Main Series 27
Editors: Gergely Buzás and József Laszlovszky
Visegrád stands out among the medieval sites of Hungary and the royal palace complex can be regarded as one of the most important monuments for the artistic and architectural production of the royal court during the period of the late Middle Ages.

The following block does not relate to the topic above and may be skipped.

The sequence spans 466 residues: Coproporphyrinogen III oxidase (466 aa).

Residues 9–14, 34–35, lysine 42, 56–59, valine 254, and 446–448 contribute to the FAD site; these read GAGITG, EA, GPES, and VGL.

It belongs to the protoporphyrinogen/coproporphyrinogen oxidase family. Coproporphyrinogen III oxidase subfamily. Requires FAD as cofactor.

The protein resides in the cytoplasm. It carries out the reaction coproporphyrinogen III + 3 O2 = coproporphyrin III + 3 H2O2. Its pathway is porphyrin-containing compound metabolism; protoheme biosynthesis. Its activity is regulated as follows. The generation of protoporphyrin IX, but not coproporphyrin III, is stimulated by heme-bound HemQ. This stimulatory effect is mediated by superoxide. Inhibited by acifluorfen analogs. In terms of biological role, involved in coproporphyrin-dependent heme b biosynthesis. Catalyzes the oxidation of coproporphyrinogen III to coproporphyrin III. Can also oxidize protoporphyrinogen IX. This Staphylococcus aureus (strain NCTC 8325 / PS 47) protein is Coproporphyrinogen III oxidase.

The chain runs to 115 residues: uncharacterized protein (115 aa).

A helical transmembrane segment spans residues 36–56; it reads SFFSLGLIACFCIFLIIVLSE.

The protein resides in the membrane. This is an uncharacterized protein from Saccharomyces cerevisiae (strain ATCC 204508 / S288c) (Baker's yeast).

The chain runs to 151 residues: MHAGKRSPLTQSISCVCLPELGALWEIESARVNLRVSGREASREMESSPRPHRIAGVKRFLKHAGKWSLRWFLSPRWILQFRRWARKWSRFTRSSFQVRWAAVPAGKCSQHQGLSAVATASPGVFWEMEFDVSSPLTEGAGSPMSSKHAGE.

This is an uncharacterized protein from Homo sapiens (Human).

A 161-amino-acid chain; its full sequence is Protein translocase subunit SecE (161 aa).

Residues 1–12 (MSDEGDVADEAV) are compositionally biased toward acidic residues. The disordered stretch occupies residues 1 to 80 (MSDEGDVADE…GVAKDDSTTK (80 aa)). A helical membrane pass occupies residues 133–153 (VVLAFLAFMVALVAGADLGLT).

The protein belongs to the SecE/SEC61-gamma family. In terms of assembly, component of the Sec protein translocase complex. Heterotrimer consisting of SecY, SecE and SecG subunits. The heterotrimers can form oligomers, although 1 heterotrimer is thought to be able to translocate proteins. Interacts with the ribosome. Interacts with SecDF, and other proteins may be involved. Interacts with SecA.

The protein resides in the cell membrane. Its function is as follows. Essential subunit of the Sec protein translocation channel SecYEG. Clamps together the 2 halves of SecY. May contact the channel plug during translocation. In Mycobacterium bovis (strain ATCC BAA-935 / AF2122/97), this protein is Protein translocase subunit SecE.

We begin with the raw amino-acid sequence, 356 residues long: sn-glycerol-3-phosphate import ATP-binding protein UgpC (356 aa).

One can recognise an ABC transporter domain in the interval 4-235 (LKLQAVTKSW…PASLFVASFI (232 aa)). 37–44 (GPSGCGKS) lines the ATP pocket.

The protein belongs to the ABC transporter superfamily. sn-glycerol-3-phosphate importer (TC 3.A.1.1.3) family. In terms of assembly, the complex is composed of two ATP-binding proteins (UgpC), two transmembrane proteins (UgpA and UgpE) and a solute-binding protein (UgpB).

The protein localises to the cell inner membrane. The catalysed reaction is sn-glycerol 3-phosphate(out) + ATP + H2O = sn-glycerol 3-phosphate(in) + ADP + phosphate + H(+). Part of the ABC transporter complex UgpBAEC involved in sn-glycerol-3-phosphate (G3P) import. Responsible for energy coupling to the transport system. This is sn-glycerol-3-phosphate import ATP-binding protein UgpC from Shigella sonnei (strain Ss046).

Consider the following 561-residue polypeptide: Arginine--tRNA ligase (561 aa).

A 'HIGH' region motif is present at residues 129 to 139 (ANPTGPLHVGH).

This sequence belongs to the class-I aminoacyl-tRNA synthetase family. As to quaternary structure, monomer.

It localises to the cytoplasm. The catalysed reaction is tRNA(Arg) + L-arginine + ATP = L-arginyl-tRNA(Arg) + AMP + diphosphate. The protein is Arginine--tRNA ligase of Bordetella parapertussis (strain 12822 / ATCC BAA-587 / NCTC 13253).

The palace was continuously built, altered and enlarged for two hundred years, and emerged as a sophisticated complex of dwelling rooms, spaces of status display, ecclesiastical buildings (royal chapel and Franciscan friary), kitchens, workshops, storage buildings, gardens, loggias, balconies and fountains. Its ruination was also a long process that took three hundred years. The Visegrád Palace was not used by anyone after the Middle Ages, so the later alterations were minimal. Its rediscovery, excavation and reconstruction has been a task of twentieth and twenty-first-century archaeology and heritage protection, and the monument provided an opportunity to study a medieval complex almost undisturbed.